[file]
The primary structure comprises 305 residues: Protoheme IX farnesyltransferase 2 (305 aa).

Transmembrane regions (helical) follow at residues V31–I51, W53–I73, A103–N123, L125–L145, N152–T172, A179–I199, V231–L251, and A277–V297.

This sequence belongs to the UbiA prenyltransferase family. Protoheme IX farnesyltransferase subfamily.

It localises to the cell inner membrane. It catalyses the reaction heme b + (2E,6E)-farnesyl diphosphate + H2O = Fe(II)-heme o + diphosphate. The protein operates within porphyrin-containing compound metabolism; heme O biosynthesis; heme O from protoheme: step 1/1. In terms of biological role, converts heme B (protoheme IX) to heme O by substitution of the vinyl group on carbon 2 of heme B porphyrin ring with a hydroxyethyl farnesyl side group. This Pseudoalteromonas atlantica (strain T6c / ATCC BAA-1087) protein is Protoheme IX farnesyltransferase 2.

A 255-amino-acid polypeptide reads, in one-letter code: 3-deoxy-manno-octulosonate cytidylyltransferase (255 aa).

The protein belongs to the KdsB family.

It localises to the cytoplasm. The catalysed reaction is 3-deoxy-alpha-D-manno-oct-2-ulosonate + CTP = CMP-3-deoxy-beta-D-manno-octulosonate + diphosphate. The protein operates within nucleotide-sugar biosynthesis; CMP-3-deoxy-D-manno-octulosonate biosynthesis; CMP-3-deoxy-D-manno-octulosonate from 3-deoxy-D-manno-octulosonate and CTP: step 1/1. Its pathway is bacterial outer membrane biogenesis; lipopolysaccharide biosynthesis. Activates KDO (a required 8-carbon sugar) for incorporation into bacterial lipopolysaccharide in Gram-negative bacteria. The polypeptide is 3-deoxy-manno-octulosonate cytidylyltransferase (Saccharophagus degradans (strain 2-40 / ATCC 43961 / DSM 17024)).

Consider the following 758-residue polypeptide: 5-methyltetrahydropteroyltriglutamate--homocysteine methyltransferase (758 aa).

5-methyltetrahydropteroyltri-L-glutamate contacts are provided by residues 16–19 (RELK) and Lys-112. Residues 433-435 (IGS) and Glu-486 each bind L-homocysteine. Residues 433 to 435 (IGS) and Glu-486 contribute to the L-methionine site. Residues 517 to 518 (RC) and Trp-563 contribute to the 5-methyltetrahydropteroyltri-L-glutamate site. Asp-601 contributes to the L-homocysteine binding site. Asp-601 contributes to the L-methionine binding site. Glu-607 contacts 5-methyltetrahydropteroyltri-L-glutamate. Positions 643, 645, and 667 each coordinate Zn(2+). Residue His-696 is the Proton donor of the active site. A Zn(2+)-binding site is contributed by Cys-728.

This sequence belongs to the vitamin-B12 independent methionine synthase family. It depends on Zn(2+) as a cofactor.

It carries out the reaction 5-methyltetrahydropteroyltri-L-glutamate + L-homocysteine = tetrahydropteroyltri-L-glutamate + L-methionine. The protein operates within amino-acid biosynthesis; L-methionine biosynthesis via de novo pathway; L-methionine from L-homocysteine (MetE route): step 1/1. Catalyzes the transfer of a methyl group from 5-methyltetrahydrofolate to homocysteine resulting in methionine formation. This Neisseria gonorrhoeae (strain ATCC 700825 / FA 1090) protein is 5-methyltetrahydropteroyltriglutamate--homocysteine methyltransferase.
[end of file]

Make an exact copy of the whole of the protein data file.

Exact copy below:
The primary structure comprises 305 residues: Protoheme IX farnesyltransferase 2 (305 aa).

Transmembrane regions (helical) follow at residues V31–I51, W53–I73, A103–N123, L125–L145, N152–T172, A179–I199, V231–L251, and A277–V297.

This sequence belongs to the UbiA prenyltransferase family. Protoheme IX farnesyltransferase subfamily.

It localises to the cell inner membrane. It catalyses the reaction heme b + (2E,6E)-farnesyl diphosphate + H2O = Fe(II)-heme o + diphosphate. The protein operates within porphyrin-containing compound metabolism; heme O biosynthesis; heme O from protoheme: step 1/1. In terms of biological role, converts heme B (protoheme IX) to heme O by substitution of the vinyl group on carbon 2 of heme B porphyrin ring with a hydroxyethyl farnesyl side group. This Pseudoalteromonas atlantica (strain T6c / ATCC BAA-1087) protein is Protoheme IX farnesyltransferase 2.

A 255-amino-acid polypeptide reads, in one-letter code: 3-deoxy-manno-octulosonate cytidylyltransferase (255 aa).

The protein belongs to the KdsB family.

It localises to the cytoplasm. The catalysed reaction is 3-deoxy-alpha-D-manno-oct-2-ulosonate + CTP = CMP-3-deoxy-beta-D-manno-octulosonate + diphosphate. The protein operates within nucleotide-sugar biosynthesis; CMP-3-deoxy-D-manno-octulosonate biosynthesis; CMP-3-deoxy-D-manno-octulosonate from 3-deoxy-D-manno-octulosonate and CTP: step 1/1. Its pathway is bacterial outer membrane biogenesis; lipopolysaccharide biosynthesis. Activates KDO (a required 8-carbon sugar) for incorporation into bacterial lipopolysaccharide in Gram-negative bacteria. The polypeptide is 3-deoxy-manno-octulosonate cytidylyltransferase (Saccharophagus degradans (strain 2-40 / ATCC 43961 / DSM 17024)).

Consider the following 758-residue polypeptide: 5-methyltetrahydropteroyltriglutamate--homocysteine methyltransferase (758 aa).

5-methyltetrahydropteroyltri-L-glutamate contacts are provided by residues 16–19 (RELK) and Lys-112. Residues 433-435 (IGS) and Glu-486 each bind L-homocysteine. Residues 433 to 435 (IGS) and Glu-486 contribute to the L-methionine site. Residues 517 to 518 (RC) and Trp-563 contribute to the 5-methyltetrahydropteroyltri-L-glutamate site. Asp-601 contributes to the L-homocysteine binding site. Asp-601 contributes to the L-methionine binding site. Glu-607 contacts 5-methyltetrahydropteroyltri-L-glutamate. Positions 643, 645, and 667 each coordinate Zn(2+). Residue His-696 is the Proton donor of the active site. A Zn(2+)-binding site is contributed by Cys-728.

This sequence belongs to the vitamin-B12 independent methionine synthase family. It depends on Zn(2+) as a cofactor.

It carries out the reaction 5-methyltetrahydropteroyltri-L-glutamate + L-homocysteine = tetrahydropteroyltri-L-glutamate + L-methionine. The protein operates within amino-acid biosynthesis; L-methionine biosynthesis via de novo pathway; L-methionine from L-homocysteine (MetE route): step 1/1. Catalyzes the transfer of a methyl group from 5-methyltetrahydrofolate to homocysteine resulting in methionine formation. This Neisseria gonorrhoeae (strain ATCC 700825 / FA 1090) protein is 5-methyltetrahydropteroyltriglutamate--homocysteine methyltransferase.